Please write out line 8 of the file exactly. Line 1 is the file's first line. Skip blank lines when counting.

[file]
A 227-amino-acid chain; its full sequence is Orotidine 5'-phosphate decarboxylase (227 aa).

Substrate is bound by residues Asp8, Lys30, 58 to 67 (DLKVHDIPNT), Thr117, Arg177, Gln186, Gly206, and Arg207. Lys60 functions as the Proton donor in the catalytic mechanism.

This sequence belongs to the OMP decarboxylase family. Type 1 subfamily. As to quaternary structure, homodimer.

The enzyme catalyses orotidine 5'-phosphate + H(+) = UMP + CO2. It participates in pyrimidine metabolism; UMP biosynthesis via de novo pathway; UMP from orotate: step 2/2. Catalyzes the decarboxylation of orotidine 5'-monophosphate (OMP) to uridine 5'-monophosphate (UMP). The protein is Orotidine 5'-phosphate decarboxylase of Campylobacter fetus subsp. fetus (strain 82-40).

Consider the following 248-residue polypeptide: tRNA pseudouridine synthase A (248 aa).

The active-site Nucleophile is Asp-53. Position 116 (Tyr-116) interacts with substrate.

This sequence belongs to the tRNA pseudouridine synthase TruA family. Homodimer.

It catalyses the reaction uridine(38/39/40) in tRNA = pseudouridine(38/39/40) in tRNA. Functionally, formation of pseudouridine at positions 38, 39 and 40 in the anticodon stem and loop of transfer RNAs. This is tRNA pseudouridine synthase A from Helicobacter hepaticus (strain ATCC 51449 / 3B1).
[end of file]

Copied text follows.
It catalyses the reaction uridine(38/39/40) in tRNA = pseudouridine(38/39/40) in tRNA. Functionally, formation of pseudouridine at positions 38, 39 and 40 in the anticodon stem and loop of transfer RNAs. This is tRNA pseudouridine synthase A from Helicobacter hepaticus (strain ATCC 51449 / 3B1).